Right up my alley. Any object with the world on it. Mine please!
National Geographic came out with an interesting article a few days ago on the best cities for hiking in the US. At first, I read the list and laughed a bit…seriously, Vegas? But then I read through it and the hikes actually sound quite spectacular!
1. Salt Lake City, Utah
Get Hiking: From the Brighton Ski Resort, follow the Brighton Lakes and Lake Mary trails to some of the wildest scenery near any American city: high-altitude wildflower meadows, three serene alpine lakes, a ring of ragged peaks surrounding the valley, and, if you make it just more than five miles to Sunset Peak, views over the canyons surrounding Salt Lake.
2. San Francisco, California
Get Hiking: Even though it’s within biking distance of the city, parts of the seven-mile loop on the Matt Davis, Steep Ravine, and Dipsea trails can feel nearly as pristine as they must have felt when Miwok Indians walked here centuries ago. That is, of course, until you get to the panoramic views of the coast, city, bay, and beaches from the top of the 2,571-foot namesake peak.
3. Portland, Oregon
Get Hiking: Try Triple Falls, a three-mile walk from the Horsetail Falls Trailhead that takes hikers through a wooded canyon with views over the Columbia River. The payoff is a stunning three-pronged waterfall—all told, a mere 30 miles from Portland.
4. Las Vegas, Nevada
Get Hiking: Try the strenuous five-mile round trip to Turtle Head Peak from Sandstone Quarry. You’ll hike 2,000 vertical feet through flats covered in blackbrush, Joshua trees, and yuccas; along a ridge; and finally to the 6,300-foot summit with a hawk’s-eye view over Sin City.
5. Seattle, Washington
Get Hiking: This popular four-mile hike has a large measure of challenge (3,700 vertical feet of climbing) with an equal payoff (views of Mount Rainier, Seattle, and the Olympics on a clear day). The journey isn’t so bad either: Along the way, hikers pass classic Pacific Northwest conifer and fir forests, streams, and views over the valley.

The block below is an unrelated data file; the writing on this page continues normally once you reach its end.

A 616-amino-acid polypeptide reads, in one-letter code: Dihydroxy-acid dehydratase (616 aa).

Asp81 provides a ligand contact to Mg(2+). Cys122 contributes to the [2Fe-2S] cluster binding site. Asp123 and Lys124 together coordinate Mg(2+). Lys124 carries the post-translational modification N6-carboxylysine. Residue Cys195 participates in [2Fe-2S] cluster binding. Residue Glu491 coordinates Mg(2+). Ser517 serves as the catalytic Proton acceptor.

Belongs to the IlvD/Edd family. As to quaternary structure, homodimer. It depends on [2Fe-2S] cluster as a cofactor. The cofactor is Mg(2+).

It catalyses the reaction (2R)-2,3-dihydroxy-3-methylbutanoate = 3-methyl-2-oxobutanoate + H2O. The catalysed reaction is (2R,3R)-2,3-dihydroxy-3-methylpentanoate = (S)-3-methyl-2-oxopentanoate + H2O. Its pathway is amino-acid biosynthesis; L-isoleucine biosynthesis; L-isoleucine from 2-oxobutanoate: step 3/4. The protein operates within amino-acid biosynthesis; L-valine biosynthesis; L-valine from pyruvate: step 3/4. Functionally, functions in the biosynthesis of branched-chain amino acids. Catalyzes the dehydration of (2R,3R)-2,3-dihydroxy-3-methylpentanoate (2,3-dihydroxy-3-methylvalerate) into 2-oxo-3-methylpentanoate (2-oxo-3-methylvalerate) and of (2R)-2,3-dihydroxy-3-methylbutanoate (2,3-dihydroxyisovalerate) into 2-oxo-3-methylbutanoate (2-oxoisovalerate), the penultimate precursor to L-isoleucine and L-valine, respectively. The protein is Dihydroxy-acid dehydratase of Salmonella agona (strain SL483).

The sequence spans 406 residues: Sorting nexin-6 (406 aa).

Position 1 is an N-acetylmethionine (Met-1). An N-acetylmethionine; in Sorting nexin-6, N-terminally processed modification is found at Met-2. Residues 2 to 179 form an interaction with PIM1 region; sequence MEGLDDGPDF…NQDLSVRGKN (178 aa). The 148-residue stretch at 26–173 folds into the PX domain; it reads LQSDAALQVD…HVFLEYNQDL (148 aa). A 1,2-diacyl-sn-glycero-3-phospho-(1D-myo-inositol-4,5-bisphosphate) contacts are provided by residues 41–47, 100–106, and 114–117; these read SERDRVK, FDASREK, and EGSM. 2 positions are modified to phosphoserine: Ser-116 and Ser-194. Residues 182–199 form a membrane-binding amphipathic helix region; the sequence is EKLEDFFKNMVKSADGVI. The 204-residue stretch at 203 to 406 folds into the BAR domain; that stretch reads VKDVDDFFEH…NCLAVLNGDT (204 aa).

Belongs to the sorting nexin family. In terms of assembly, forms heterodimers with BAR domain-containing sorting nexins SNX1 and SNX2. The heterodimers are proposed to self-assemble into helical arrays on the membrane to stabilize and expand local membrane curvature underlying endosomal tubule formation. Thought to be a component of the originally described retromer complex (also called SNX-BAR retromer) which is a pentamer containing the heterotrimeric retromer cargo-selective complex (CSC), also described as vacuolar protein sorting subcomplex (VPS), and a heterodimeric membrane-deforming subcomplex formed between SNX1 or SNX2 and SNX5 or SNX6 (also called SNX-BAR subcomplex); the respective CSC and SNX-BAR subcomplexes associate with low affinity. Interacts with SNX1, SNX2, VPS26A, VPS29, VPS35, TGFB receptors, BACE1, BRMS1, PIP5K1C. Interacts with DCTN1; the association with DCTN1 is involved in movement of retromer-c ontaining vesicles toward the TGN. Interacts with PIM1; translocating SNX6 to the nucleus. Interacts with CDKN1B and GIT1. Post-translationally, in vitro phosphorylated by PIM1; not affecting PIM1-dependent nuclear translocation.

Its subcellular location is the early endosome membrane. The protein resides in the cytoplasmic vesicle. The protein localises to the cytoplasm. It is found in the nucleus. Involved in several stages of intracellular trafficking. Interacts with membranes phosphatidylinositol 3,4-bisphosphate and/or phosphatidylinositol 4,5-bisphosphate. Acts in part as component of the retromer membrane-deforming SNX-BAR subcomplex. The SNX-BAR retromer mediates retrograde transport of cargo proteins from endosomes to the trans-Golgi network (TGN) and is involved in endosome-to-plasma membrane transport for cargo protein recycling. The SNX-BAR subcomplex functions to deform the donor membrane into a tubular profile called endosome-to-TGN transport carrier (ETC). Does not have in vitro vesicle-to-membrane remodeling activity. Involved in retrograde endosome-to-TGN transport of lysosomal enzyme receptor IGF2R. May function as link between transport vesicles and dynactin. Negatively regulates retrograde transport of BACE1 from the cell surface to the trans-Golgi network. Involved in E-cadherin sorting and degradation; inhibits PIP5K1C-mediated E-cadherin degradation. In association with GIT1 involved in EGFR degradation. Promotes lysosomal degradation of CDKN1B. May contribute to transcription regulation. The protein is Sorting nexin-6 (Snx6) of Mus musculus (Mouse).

6. Phoenix, Arizona
Get Hiking: Park at the Pima Canyon Trailhead and wander a nest of well-mapped trails, or tackle all or part of the 14.3-mile National Trail, which leads to spectacular lookouts on South Mountain over Phoenix and Camelback Mountain, another classic local summit hike.
7. Washington, D.C.
Get Hiking: Check out the kayakers from a lookout over the falls, then keep ambling south to shake off the majority of the visitors. A three-mile loop on the River, Ridge, and Matildaville trails leads along the craggy Mather Gorge, up steep climbs, and through serene forests of oak and ash.
8. Philadelphia, Pennsylvania
Get Hiking: Pick up a map at Valley Green Inn, then head up the yellow trail to a nest of less-frequented loops through evergreen and deciduous forests frequented by deer, fox, and some 125 species of birds.
9. New York, New York
Get Hiking: Despite the weekend crowds, the view from the top of Bear Mountain is worth the 1,100-vertical-foot climb. The four-mile loop on the Appalachian and Major Welch trails leads past a vista of the Hudson River, Iona Island, and the verdant hills of Westchester far below. It’s also the perfect spot to pick out your next hike—perhaps Anthony’s Nose, right across the river.
10. Austin, Texas
Get Hiking: The park’s Wolf Mountain Trail is one of the region’s most beloved hikes, winding past fern-lined canyons, the ruins of a settler’s house, beautiful views over the Pedernales River Valley, and finally to the mother of all Hill Country vistas at the peak.
11. Chicago, Illinois
Get Hiking: Happily, there’s little reminder of nearby urbanity on the 4.5-mile loop (trails two, ten, and nine) that winds through forests, wetlands, and the 200-foot-tall dunes that have formed over millennia.